IT students in a software development class. ICT Cabinet Secretary Fred Matiang’i wants owners of cyber cafes to keep tabs on their clients as the government intensifies war on cyber crime. [PHOTO: FILE /STANDARD]
By Macharia Kamau
Cyber-security will be enhanced further if initiatives to curb the growing wave of crime perpetrated by use of technology are led by the private sector.
Several initiatives to prop up cyber security, like the Kenya Computer Incidence Response (KE-CIRT), are in place. They are driven by the State and have had little impact in fighting cyber crime in Kenya.
Other initiatives in the country targeted at increasing awareness as well as fighting crime on technology platforms include the Public Key Infrastructure (PKI) and a planned National Cyber-security Master plan.
Industry players note that government programmes take long to roll out, which has in the past hampered the effectiveness of the KE-CIRT).
Sam Keiru Dimension Data’s pre-sales lead for East Africa said the government should consider letting the private sector take the lead in the initiatives aimed at fighting cyber-crime. An industry led initiative, he said, would yield better results. “State initiatives take time roll out. Even then, people do not generally trust governments and it would be easier and fast if these initiatives are driven by the private sector,” he said.
“A CIRT that is private sector driven would mean we have a pool of skills that understand the threats and have mechanism to respond early enough to prevent a threat from taking place.” “Such a skill set can then be outsourced to organisations. Companies realise that setting up such a unit internally is high,” he noted.
He observed that the level of threats by cyber-criminals has over time escalated. “We are unprepared for the threats that are out there… there are very enterprising criminals out there offering denial of service attacks,” said Keiru.
“This means that a threat to an organisation might not necessarily be an IT expert by someone motivated enough to hire the services of such criminals.” “It is almost impossible to police cyber crime. It is hard to tell whether the people within your organisation are members of online activist or hacking groups,” he noted .
“There are however innovative ways through which you can minimise the risk and also be able to repel attackers.”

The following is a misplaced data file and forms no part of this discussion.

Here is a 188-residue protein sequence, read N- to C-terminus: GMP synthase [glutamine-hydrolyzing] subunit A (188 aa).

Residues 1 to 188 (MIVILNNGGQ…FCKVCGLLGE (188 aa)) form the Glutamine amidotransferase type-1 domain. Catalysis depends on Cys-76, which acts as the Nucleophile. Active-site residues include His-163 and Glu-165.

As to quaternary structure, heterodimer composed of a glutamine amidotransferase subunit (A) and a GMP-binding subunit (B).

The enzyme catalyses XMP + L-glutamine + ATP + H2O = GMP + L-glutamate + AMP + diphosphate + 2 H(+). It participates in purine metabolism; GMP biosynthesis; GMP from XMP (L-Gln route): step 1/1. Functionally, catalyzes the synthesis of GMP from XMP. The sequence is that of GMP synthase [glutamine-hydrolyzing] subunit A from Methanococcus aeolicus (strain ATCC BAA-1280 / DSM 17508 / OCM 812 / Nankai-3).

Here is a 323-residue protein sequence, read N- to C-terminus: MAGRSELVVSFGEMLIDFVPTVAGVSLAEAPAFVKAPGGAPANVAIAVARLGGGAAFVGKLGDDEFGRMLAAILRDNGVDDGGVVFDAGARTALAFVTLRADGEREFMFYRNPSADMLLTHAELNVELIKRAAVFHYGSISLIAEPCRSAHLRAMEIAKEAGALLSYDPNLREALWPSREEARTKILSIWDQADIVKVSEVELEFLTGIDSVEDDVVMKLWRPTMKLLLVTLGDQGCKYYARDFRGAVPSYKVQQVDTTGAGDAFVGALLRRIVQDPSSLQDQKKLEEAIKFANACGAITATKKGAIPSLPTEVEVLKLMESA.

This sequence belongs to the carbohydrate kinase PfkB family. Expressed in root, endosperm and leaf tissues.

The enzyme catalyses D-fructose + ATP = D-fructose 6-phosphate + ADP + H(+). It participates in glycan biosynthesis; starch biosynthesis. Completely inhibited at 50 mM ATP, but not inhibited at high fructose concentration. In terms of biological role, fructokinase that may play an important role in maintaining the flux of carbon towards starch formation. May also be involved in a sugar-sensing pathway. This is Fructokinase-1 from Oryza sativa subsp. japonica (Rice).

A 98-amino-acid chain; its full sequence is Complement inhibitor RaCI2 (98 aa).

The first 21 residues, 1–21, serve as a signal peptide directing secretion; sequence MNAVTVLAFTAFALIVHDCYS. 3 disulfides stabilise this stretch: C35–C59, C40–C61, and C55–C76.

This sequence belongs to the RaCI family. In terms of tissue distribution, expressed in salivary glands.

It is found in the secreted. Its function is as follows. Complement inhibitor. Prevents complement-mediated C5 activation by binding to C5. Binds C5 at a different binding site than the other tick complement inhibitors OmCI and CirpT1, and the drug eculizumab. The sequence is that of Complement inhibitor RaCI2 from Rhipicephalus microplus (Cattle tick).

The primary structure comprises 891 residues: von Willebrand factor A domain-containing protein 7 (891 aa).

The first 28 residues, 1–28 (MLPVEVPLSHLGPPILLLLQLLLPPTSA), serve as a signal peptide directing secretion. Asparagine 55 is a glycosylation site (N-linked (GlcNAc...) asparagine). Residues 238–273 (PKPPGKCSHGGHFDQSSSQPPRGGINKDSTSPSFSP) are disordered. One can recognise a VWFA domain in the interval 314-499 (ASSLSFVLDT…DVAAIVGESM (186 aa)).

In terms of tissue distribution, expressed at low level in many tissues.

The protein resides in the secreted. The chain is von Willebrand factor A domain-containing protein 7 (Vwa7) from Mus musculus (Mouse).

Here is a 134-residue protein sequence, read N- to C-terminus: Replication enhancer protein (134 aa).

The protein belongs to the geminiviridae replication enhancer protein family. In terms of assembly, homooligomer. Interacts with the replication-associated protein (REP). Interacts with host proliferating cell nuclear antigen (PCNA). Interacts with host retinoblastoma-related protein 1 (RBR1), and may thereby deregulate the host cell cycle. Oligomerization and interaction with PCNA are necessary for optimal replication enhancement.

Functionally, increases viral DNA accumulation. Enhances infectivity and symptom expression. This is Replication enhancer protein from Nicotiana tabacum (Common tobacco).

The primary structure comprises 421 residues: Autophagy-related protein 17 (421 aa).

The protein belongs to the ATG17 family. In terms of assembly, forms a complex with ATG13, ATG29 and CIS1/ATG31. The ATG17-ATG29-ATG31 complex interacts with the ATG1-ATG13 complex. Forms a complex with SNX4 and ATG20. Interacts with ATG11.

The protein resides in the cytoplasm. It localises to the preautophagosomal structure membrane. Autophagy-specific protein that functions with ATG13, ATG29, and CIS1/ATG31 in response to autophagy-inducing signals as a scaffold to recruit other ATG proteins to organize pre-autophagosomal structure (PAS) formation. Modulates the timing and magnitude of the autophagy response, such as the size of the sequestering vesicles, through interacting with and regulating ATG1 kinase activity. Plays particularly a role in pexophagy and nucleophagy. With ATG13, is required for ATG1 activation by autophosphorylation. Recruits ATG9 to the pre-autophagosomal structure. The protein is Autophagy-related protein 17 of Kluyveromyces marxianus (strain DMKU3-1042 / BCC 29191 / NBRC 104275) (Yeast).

Ida Jallow, a senior official with the International Telecommunications Union (ITU) office for Africa said governments should collaborate with companies in the fight against cyber crime.
“There is need for more private sector involvement. Industry players and government should collaborate on fighting cyber crime,” she said. Jallow added that if needed, ITU would offer to bring together private and public ICT sector players together to forge the way forward in a bid to bring down incidences of cyber crime that are on the rise in the region.
Kenya has had its fair share including banking and mobile money fraud, defacement of websites – including one run by the police force, impersonation of people on social media.
“Concerted efforts in the effective management of cyber security and the collaboration at the national, regional and international elves are key to winning the fight against this menace,” said Jallow. “Cyber security is a global concern and a key item on the ICT agenda of many nations and is occupying space at various international forums.
Local banks have increasingly become targets of electronic fraud and e-commerce development greatly hampered by this wave of crimes.”
The ICT ministry early this week said it would put new rules in place that would see cyber cafes held responsible for the acts of their users. Fred Matiang’i Cabinet Secretary ICT said owners of cyber cafes would be required to keep tabs on their clients as the government intensifies war on cyber crime.
“Cyber cafes are a big problem in the country because many acts of cyber crime have been traced back to public cyber cafes,” he said. “When we ask operators who has used a particular machine at a particular time, they are often not in a position to provide this information.”
Dr Matiang’i stated that it was time owners and operators of cyber cafés in the country took responsibility for acts of insecurity perpetrated on their premises using their systems.
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